As a political opinion writer, I have received my fair share of nasty emails. The far right tells me to go back to where I came from (usually including a few F bombs), while the far left tells me that my conservative beliefs are a betrayal to my skin color and race, or I am too "whitened" to be saved.  I usually ignore them, considering answering them a waste of time. After reading this book, I decided to challenge myself that next time when I receive a nasty email-- try to respond with warm-heartedness. I will let you know how it turns out.

The second thing Brooks recommends is "attitude follows action." The traditional belief is that action follows attitude. If you do something that makes you happy, you probably have a big smile right now. But that's not the whole story. The "self-perception theory" states that when you act "as if" you feel a certain way, you will truly feel that way after a while. For example, if you smile long enough and often enough even though you don't feel like it initially, you will find yourself happier and nicer after a while. This theory has been scientifically proven again and again by scientists from the '70s to early 2000s.


What does this theory have anything to do with breaking the "culture of contempt?" Brooks believes that if you "pretend you have an innate sense of brotherhood and solidarity even if you don't; act like a uniter even if you don't feel like one. Eventually your attitude will follow your action." In other words, fake it till you make it. You will not lose your authenticity by doing this type of "fake." Rather, when approaching someone you disagree with, the more you act like the person you want to be--nice, warm and kind, the less enmity there is and the more likely you and the other person are to engage in a respectful conversation rather than treating each other with contempt.

Among all Brooks' recommendations, I find this one to be the easiest to practice. After all, our own action is one of the few things in life we can control. In most human interactions, people tend to mirror each other's emotion and behavior. So if you want other people to treat you nicely, you'd better act nicely to begin with, like my mother always tells me, "You catch more flies with honey than vinegar."

The third thing Brooks recommends is "Don't disagree less, but disagree better." In the eighth chapter titled, "Please Disagree With Me," Brooks quoted from Aristotle's Nicomachean Ethics to describe the highest level of interpersonal relationship, whether a friendship or a marriage, which is the kind that both parties involved have "a shared passion for the good of the other and what is right and true." The real life example he gives is the friendship between Robert "Robby" George and Cornel West. Both are professors at Princeton University, the only thing these two gentleman have in common. George is a well known conservative Christian intellectual and West is a prominent progressive thinker. They disagree on almost everything, yet they call each other brother and revel in their disagreement. In a joint statement these two gentlemen issued in 2017, they declared that respectfully engaging people who we disagree with "protects us against dogmatism and group think, both of which are toxic to the health of academic communities and to the functioning of democracies."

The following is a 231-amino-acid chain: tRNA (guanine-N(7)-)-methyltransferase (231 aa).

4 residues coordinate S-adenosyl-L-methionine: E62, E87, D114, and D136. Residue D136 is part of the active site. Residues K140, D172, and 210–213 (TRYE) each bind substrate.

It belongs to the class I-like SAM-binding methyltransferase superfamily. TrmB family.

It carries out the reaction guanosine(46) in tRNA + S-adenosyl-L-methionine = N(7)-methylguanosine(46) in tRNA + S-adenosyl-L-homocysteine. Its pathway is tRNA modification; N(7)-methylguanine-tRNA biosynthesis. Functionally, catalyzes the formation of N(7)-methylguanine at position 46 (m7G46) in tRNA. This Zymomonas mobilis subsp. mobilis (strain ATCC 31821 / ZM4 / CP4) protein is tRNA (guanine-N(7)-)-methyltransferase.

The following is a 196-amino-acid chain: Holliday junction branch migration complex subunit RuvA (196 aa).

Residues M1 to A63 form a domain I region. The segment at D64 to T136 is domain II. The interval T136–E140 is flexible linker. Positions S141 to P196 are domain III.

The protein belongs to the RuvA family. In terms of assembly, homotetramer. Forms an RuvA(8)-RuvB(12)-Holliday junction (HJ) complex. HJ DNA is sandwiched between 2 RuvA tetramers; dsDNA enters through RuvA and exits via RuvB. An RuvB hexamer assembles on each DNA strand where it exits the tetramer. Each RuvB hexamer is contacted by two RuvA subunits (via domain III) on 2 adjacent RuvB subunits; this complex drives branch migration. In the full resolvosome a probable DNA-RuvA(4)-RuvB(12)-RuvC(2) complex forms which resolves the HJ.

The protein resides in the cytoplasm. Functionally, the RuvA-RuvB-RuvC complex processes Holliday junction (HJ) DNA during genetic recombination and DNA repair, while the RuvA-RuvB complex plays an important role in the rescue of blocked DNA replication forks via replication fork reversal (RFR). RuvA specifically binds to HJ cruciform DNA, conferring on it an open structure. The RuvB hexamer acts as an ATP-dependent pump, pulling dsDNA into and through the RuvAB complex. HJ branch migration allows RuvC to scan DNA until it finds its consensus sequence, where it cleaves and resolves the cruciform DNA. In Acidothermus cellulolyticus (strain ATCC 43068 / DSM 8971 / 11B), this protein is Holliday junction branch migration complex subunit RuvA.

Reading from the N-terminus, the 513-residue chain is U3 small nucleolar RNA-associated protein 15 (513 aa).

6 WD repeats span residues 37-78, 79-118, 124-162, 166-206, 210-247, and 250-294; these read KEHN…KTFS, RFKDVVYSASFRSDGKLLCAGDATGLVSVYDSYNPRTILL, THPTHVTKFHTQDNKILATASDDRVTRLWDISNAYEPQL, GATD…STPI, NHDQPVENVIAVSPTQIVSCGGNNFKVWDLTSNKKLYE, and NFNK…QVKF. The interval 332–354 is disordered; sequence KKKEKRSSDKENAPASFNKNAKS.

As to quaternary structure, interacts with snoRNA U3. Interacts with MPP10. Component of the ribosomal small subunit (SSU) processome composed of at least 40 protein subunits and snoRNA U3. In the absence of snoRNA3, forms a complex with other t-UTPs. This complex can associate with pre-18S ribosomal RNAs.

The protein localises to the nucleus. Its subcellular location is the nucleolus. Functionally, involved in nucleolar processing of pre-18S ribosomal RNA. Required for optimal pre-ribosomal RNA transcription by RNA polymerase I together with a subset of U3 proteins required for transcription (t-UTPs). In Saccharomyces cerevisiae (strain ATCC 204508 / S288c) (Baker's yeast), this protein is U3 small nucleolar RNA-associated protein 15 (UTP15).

"Loving your enemy" is not about avoiding disagreement. Rather, it is about disagreeing better.  So how can the rest of us disagree better? Since this is a how-to book, Brooks recommends five rules of disagreement. The one I like best is "use your values as a gift, not as a weapon." Too often, people on both sides of the political spectrum treat the other side with contempt because each side feels morally superior to the other side. As a result, each side weaponizes their values, energizing their bases but failing to win over people in the ideological middle and those who uphold different values. In Brooks’ words, "values are supposed to be positive... It's impossible to maintain the moral content of our values and use them as a weapon at the same time." Since no one has ever been insulted into an agreement, let's try not to weaponize our values.

"A house divided cannot stand," which is why "Love your enemy" is a timely book. Our nation needs healing from bitter divisions and we need to get away from treating our fellow Americans with contempt.

I’ve met Mr. Brooks several times. He acknowledges that "loving your enemy" is not something easy to do. It takes a lot of practice. One thing that makes him such an inspiring public figure is that he practices what he preaches and he leads by example. Not all of us can rise up to his level, but his new book shows what we all can do to be better people and bring our country together. I'm inspired by his words of wisdom. I hope you are too.